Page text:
Hatcher v. Lamiman et al

Filing 34

MEMORANDUM OPINION: Accordingly, Defendants' motion for summary judgment [Doc. 16 ] will be GRANTED, and this action will be DISMISSED without prejudice. Finally, the Court CERTIFIES that any appeal from this decision would not be taken in good faith, and Plaintiff is DENIED leave to proceed in forma pauperis should he choose to appeal. AN APPROPRIATE JUDGMENT ORDER WILL ENTER. Signed by District Judge Curtis L Collier on 7/3/2024. (BJL)*Mailed to Charles J Hatcher 398952 NECX 5249 Highway 67 West P.O. Box 5000 Mountain City, TN 37683-5000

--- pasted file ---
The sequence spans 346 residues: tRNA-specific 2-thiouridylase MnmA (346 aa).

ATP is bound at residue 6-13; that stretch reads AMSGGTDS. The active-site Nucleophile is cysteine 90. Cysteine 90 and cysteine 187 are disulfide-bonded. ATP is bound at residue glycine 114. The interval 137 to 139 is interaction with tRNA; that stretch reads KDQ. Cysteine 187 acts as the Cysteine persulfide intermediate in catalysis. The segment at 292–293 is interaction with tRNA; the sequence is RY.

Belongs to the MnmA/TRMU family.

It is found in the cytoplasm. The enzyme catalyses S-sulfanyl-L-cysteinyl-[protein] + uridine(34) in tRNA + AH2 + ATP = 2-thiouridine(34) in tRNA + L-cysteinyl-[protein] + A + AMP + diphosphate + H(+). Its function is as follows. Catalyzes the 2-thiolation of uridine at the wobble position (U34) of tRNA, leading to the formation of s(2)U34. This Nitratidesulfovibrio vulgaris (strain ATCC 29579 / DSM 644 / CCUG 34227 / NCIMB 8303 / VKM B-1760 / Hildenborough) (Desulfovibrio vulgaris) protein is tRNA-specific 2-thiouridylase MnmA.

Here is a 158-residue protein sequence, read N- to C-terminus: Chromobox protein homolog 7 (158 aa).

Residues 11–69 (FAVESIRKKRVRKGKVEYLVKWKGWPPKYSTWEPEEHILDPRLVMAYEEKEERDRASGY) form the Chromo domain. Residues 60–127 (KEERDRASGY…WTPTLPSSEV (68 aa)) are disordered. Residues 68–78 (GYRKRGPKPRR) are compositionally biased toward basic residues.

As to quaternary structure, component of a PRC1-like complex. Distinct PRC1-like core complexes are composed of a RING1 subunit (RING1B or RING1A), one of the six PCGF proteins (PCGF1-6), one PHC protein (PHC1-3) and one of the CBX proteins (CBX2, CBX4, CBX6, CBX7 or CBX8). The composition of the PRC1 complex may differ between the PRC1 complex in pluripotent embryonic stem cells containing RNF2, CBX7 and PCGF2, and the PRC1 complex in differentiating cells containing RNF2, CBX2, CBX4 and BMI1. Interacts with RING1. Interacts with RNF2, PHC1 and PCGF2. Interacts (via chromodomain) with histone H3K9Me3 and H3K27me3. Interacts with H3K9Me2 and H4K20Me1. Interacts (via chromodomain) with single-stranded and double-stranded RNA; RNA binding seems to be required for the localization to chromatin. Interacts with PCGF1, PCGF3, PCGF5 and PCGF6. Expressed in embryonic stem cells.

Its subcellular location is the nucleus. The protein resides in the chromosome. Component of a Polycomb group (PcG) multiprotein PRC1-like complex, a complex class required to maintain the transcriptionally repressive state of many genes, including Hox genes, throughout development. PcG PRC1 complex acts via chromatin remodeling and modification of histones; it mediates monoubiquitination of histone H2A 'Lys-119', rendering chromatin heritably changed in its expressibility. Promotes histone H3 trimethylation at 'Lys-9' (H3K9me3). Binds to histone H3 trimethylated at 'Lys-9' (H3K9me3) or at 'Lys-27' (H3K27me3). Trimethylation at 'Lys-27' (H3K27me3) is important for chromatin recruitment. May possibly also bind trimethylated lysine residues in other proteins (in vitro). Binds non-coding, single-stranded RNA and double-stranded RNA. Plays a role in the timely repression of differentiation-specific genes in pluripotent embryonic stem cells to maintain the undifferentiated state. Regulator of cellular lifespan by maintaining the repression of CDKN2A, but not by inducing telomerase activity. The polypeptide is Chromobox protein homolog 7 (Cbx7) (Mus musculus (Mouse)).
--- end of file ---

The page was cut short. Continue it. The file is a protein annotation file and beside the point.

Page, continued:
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UNITED STATES DISTRICT COURT EASTERN DISTRICT OF TENNESSEE AT KNOXVILLE CHARLES J. HATCHER, Plaintiff, v. AUSTIN LAMIMAN and FNU EVANS, Defendants. ) ) ) ) ) ) ) ) ) ) No.: 3:23-CV-407-CLC-JEM MEMORANDUM OPINION Defendants John Evans and Austin Lamiman (collectively “Defendants”) filed a motion for summary judgment1 on this Plaintiff’s pro se prisoner’s complaint under 42 U.S.C. § 1983, alleging that Plaintiff failed to properly exhaust the Tennessee Department of Correction (“TDOC”) grievance process prior to filing suit [Doc. 16].2 Plaintiff has filed responses opposing the motion [Docs. 20, 28], and Defendants filed a reply to Plaintiff’s arguments [Doc. 22] and a statement of material facts [Doc. 29]. Plaintiff has filed a response to Defendants’ statement of material facts. [Doc. 32.] Having fully considered the parties’ arguments, the competent evidence, and the applicable law, the Court finds that Defendants’ motion [Doc. 16] should be GRANTED. I. PLAINTIFF’S ALLEGATIONS AND PROCEDURAL BACKGROUND On November 10, 2022, Plaintiff, a TDOC inmate housed at the Morgan County Correctional Complex (“MCCX”), entered the High Security building to begin his food-service job [Doc. 1 at 15]. Defendant Evans ordered Plaintiff and the other inmate workers taken to the 1 Defendants filed a motion to dismiss that this Court converted to a motion for summary judgment in accordance with Rule 12(d) [See Doc. 25]. 2 Defendants also initially argued that the complaint was untimely but have since conceded it was timely filed [Compare Doc. 17 at 11–12 with Doc. 22 at 1 n.2]. recreation area and strip searched by Defendant Corporal Lamiman and Officer Despain [Id.]. As Plaintiff removed his shirt, handed his identification to Officer Despain, and “turned to say something to the officer,” Defendant Lamiman punched Plaintiff in the jaw [Id.]. Plaintiff fell to the ground, and Defendant Lamiman struck Plaintiff in the jaw again [Id.]. As Plaintiff screamed and asked Defendant Lamiman why he hit him, Officer Despain pulled Defendant Lamiman off Plaintiff [Id.]. Plaintiff, who was bleeding profusely, told the officers he needed medical treatment and was badly hurt [Id.]. Defendant Lamiman asked Plaintiff what he was going to tell medical and moved aggressively back toward Plaintiff when Plaintiff did not answer [Id.]. Frightened, and because Plaintiff had previously been beaten by officers at MCCX, Plaintiff responded, “I fell man, I fell” [Id. at 15–16]. While Plaintiff was still lying on the floor covered in blood, Defendant FNU Sergeant Evans came into the area [Id. at 16]. Defendant Evans saw the blood “all over the floor” and ordered Defendant Lamiman and Officer Despain to get Plaintiff “cleaned up” and to lock him up [Id.]. After Plaintiff put on clothes, the officers handcuffed Plaintiff and told him to “keep [his] f**kin’ head down” [Id.]. When Plaintiff noticed the officers were taking him to “the hole[,]” he again stated that he needed medical treatment [Id.]. The officers ignored Plaintiff and placed him in a cell in “the hole” [Id. at 15–16]. In that cell, Plaintiff requested medical help from the unit officers, but those officers told Plaintiff he “would have to wait for the nurse the next morning and that medical knew about [his] condition” [Id. at 16–17]. At around 6 a.m. the next morning, Plaintiff got the attention of a nurse who entered the unit [Id. at 17]. When the nurse saw Plaintiff’s injuries, she “gasped and told the Corporal that was with her that [Plaintiff] needed to get to medical immediately” [Id.]. Plaintiff dressed and was 2 taken to the medical department, where he was examined, and x-rays were taken of his jaws [Id.]. Plaintiff was then advised that he would be transported to an outside hospital for immediate surgery, as Defendant Lamiman had broken Plaintiff’s right jaw and fractured Plaintiff’s left jaw [Id. at 17–18]. Plaintiff was transported to the University of Tennessee Medical Center in Knoxville [Id. at 17]. The following day, November 12, 2022, a surgeon put two plates, approximately eighteen screws, and a suture wire in Plaintiff’s jaw to hold it together [Id.]. The doctor told Plaintiff he would never regain feeling in part of his face [Id. at 5, 18]. The doctor intended to prescribe Plaintiff pain medication to take at MCCX, but when the transportation officer told him that the prison would not give it to Plaintiff, the doctor did not prescribe any medication for pain management [Id. at 18]. Plaintiff was transported back to MCCX on November 13, 2022, where he remained in a medical cell for four weeks with only over-the-counter pain medication [Id.]. While Plaintiff was in a medical cell, MCCX’s Internal Affairs took Plaintiff’s statement and advised him that Defendant Lamiman “had been given the option to quit or be fired and he had chosen to quit” [Id.]. After he was released from the medical cell, Plaintiff was housed in the Security Management Unit for four weeks until he was transported to the Northeast Correctional Complex, where he is now housed [Id.]. Plaintiff subsequently filed the instant action, and in his complaint he conceded that MCCX had a grievance procedure that he did not pursue [Doc. 1 at 6–7]. Specifically, Plaintiff alleges that he did not file a grievance because he “was hospitalized and unable to access the grievance process partly during the 7 days the process [sic] available to him. When he attempted to avail himself of the process[,] he was told he was beyond the time limit to file” [Id. at 8]. 3 II. LEGAL STANDARD Summary judgment is proper only when the pleadings and evidence, viewed in a light most favorable to the nonmoving party, illustrate that no genuine issue of material fact exists and the movant is entitled to judgment as a matter of law. Fed. R. Civ. P. 56(a),(c); Celotex Corp. v. Catrett, 477 U.S. 317, 322-23 (1986). To establish an entitlement to summary judgment, the moving party must demonstrate that the nonmoving party cannot establish an essential element of his case for which he bears the ultimate burden of proof at trial. Celotex, 477 U.S. at 322. Once the motion is properly supported with competent evidence, the nonmovant must show that summary judgment is inappropriate by setting forth specific facts showing there is a genuine issue for trial. Id. at 323. That is, to successfully oppose a motion for summary judgment, “the nonmoving party . . . must present sufficient evidence from which a jury could reasonably find for him.” Jones v. Muskegon Cnty., 625 F.3d 935, 940 (6th Cir. 2010). III. LAW & ANALYSIS The Prison Litigation Reform Act (“PLRA”) provides that “[n]o action shall be brought with respect to prison conditions under section 1983 of this title, or any other Federal law, by a prisoner confined in any jail, prison, or other correctional facility until such administrative remedies as are available are exhausted.” 42 U.S.C. § 1997e(a). Administrative exhaustion is mandatory, regardless of the type of relief sought, or whether such relief can be granted through the administrative process. See Ross v. Blake, 578 U.S. 632, 641 (2016); Woodford v. Ngo, 548 U.S. 81, 84 (2006) (citing Booth v. Churner, 532 U.S. 731, 739 (2001)). The procedures for exhausting a grievance “are defined not by the PLRA, but by the prison grievance process itself.” Jones v. Bock, 549 U.S. 199, 218 (2007). And the requirement is one of “proper exhaustion,” which requires a plaintiff to complete “the administrative review process in accordance with the 4 applicable procedural rules, including deadlines, as a precondition to bringing suit in federal court.” Woodford, 548 U.S. at 88, 93. In some limited circumstances, an inmate is relieved of his duty to exhaust administrative remedies because the remedies are effectively unavailable. See Ross v. Blake, 578 U.S. 632, 642 (2016). These circumstances include (1) when there is no possibility for relief through use of the procedure; (2) when the rules are so confusing as to render them essentially unknowable; and (3) when prison officials “thwart inmates from taking advantage of a grievance process through machination, misrepresentation, or intimidation.” Id. at 643–44. TDOC has an established grievance procedure that is set forth in Policy 501.01 and explained in the TDOC Inmate Grievance Procedures handbook [Doc. 18 at 1 ¶ 4, 6–13]. Under this procedure, a grievance is a “written complaint concerning the substance or application of a written or unwritten policy or practice, any single behavior or action toward an inmate by staff or other inmates, or any condition or incident within the Department or institution which personally affects the inmate complainant” [Id. at 6–7]. Grievance forms are available in each housing unit, are given out upon request, and are collected daily from locked depositories on each unit [Id. at 2 ¶ 10]. Inmates housed in segregation or who are medically detained may give their forms to any staff member, and that staff member is required to deposit the grievance in the depository the same day [Id. ¶ 11]. Inmates needing assistance to prepare and file grievances may request the assistance of an advocate [Id. ¶ 12]. Grievances are logged into the Tennessee Offender Management Information System (“TOMIS”) as received by the grievance chairperson, and grievance records are maintained on the TOMIS database [Id. at 2 ¶ 5, 3 ¶ 14]. The TDOC grievance review is a three-step process [Id. at 3 ¶ 13]. First, an inmate initiates the process by submitting a written grievance form within seven days of the complained-of incident [Id.]. The grievance is forwarded to the appropriate employee or department for a 5 response, and that response is reviewed by the grievance chairperson, who also provides a written response [Id.]. If the inmate is dissatisfied with that response, he may proceed to step two and appeal the response to the grievance committee and warden [Id.]. The grievance committee will then issue a proposed response, which is forwarded to the warden, who reviews the committee’s response and issues a response of agreement or disagreement [Id.]. If the inmate is dissatisfied with the step two response, he may proceed to step three and appeal to the Assistant Commissioner of Operations [Id.]. The step-three response must be returned to the grievance chairperson within twenty-five working days of the date the appeal was received [Id.]. This response is final and no longer subject to additional appeals [Id.]. If a time limit expires at any stage of the grievance process without the required response from prison officials, the inmate may move the grievance to the next stage of the process, unless the inmate agrees in writing to an extension of the applicable time period [Id.]. Additionally, if the grievance is deemed inappropriate, an abuse of the procedure, or non-grievable, the inmate may appeal that decision [Id. at 9] Plaintiff has not filed a grievance since November 2008 [Id. at 3 ¶ 16, 41]. Plaintiff concedes that he did utilize the grievance procedure to grieve the claims in his complaint but states that he was not able to access the grievance process within the seven-day time limit, as he was recovering from surgery and suffering the pain of that surgery without proper pain medication [Doc. 21 at 5; see also Doc. 1 at 8]. That is, Plaintiff argues that the remedies he failed to exhaust were not “available” to him because MCCX staff engaged in “intentional actions [that] thwarted his attempts to exhaust his administrative remedies” [Doc. 28 at 1]. But Plaintiff has not alleged any facts to support this allegation. And he has not alleged circumstances that would have otherwise rendered the administrative grievance process unavailable to him, as he does not argue 6 that he did not understand the process or that prison officials were unwilling to provide him with relief. Id. at 643–44. Instead, it is undisputed that Plaintiff had access to the grievance procedure upon his return from the hospital while he was in a medical cell, from November 13 to November 17 [Doc. 1 at 9–13]. It is also undisputed that inmates who are medically detained are instructed by TDOC policy to give their completed grievance forms to staff members, who must deposit them the same day [Doc. 18 ¶ 11, 27]. And during this time period, despite his pain, Plaintiff provided a statement to MCCX Internal Affairs and informed medical staff that he needed treatment [Doc. 1 at 8, 18]. Thus, Plaintiff has not presented any evidence, much less “significant probative evidence[,]” to rebut Defendants’ evidence that Plaintiff had available administrative remedies that he failed to pursue. Anderson v. Liberty Lobby, Inc., 477 U.S. 242, 248 (1986) (citation omitted). And the Court of Appeals for the Sixth Circuit has “clearly held that an inmate does not exhaust available administrative remedies when the inmate fails entirely to invoke the grievance procedure.” Napier v. Laurel Cnty., Ky., 636 F.3d 218, 224 (6th Cir. 2011) (citation omitted); Hartsfield v. Vidor, 199 F.3d 305, 309 (6th Cir. 1999) (“[A]n inmate cannot simply fail to file a grievance or abandon the process before completion and claim that he has exhausted his remedies or that it is futile for him to do so because his grievance is now time-barred under the regulations.”); see also Booth, 532 U.S. at 741 n.6 (“[W]e will not read futility or other exceptions into statutory exhaustion requirements where Congress has provided otherwise.”). Therefore, the Court finds that there is no genuine dispute that Plaintiff did not attempt to utilize the grievance process prior to filing suit, and Defendants are entitled to the dismissal of this action under 42 U.S.C. § 1997e(a). 7 IV. CONCLUSION Defendants have met their burden of showing they would prevail at trial on the exhaustion issue. Accordingly, Defendants’ motion for summary judgment [Doc. 16] will be GRANTED, and this action will be DISMISSED without prejudice. Finally, the Court CERTIFIES that any appeal from this decision would not be taken in good faith, and Plaintiff is DENIED leave to proceed in forma pauperis should he choose to appeal. See 28 U.S.C. § 1915(a)(3); Fed. R. App. P. 24. AN APPROPRIATE JUDGMENT ORDER WILL ENTER. SO ORDERED. ENTER: /s/ CURTIS L. COLLIER UNITED STATES DISTRICT JUDGE 8